Not only is the stuff just there – it isn’t particularly well lit. Again, this points back to how the artwork was originally displayed by the owner, as opposed to each piece being meticulously hung at eye level and carefully lit with light from above.
The entire experience was set up by Isabelle Stewart Gardner, who created the collection with her own wealth. She then carefully arranged each room so visitors would experienced it as a whole – and not as a series of objects devoid of a surrounding.
The staff of the Gardner Museum struggle to stay true to Isabella’s vision. (Because they know if they deviate too far from her wishes the ownership of her collection defaults to Harvard University . . . a restrictive and difficult covenant, and one which makes me wonder who it is that decides when the curatorship has strayed too far, or has broken the trust?)
In several rooms, you will encounter a small piece of art set on a table next to a window in front of a chair – as if you are being invited to stop and contemplate it in a casual way. But every chairs is roped off. No sitting there.
Only a few blocks away you will find Boston’s Museum of Fine Art, an institutional contemporary of the Gardner Museum. The MFA is presently adding two new wings to their complex so most of their American art has been put away in storage, unavailable to the visitor. (For example, there were only two Sergeants out on display for my visit.) Boston’s MFA has a massive edifice, very Greek-templish and it screams out: Serious Art and Institution of Cultural Significance Here!
Perhaps because of my seminary education, or perhaps because I had just visited the Semitic Museum at Harvard the day before, I made a point of spending a lot of time going through the MFA Greek, Roman, Etruscan, and Middle Eastern collections. I felt as though I was wandering through an educational experience designed to tell me what was significant and what was not. While the MFA attempted to present each object in a neutral environment, I could never forget how the building itself declared: We are Powerful and Prestigious. Here is the Official Canon of Art.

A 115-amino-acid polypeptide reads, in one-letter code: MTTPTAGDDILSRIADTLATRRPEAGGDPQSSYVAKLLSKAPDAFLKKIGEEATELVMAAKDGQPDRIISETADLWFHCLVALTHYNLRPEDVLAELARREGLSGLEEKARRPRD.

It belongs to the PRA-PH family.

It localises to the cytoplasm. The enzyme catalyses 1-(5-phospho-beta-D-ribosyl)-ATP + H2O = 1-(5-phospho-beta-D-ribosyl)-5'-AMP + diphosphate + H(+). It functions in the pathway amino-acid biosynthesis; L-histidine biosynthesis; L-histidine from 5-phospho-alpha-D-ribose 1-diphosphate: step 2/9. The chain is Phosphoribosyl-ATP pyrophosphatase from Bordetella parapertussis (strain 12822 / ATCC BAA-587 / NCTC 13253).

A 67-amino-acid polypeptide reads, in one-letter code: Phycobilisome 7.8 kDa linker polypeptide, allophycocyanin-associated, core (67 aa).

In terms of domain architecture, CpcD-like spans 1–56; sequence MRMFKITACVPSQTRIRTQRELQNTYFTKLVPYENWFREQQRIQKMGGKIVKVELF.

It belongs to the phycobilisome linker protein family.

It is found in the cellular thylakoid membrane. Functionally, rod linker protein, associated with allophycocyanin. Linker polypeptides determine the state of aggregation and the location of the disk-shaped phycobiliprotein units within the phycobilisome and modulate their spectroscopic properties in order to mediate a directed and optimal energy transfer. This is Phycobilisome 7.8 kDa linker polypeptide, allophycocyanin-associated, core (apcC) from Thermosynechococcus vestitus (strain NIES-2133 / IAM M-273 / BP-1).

Meanwhile Stewart Gardner Museum has been throwing a small riot frozen in time.
I still feel overwhelmed by my experience at the Gardner Museum. I find myself questioning the ups and downs of amassing great wealth, and the power such wealth has to institutionalize one kind of art over another. I now find myself wondering about art when it has been endorsed with a capital ‘A’. About who makes art, and why. And for whom. And finally, how a work of art can be transformed into a different thing altogether when it has been separated from its original place and time.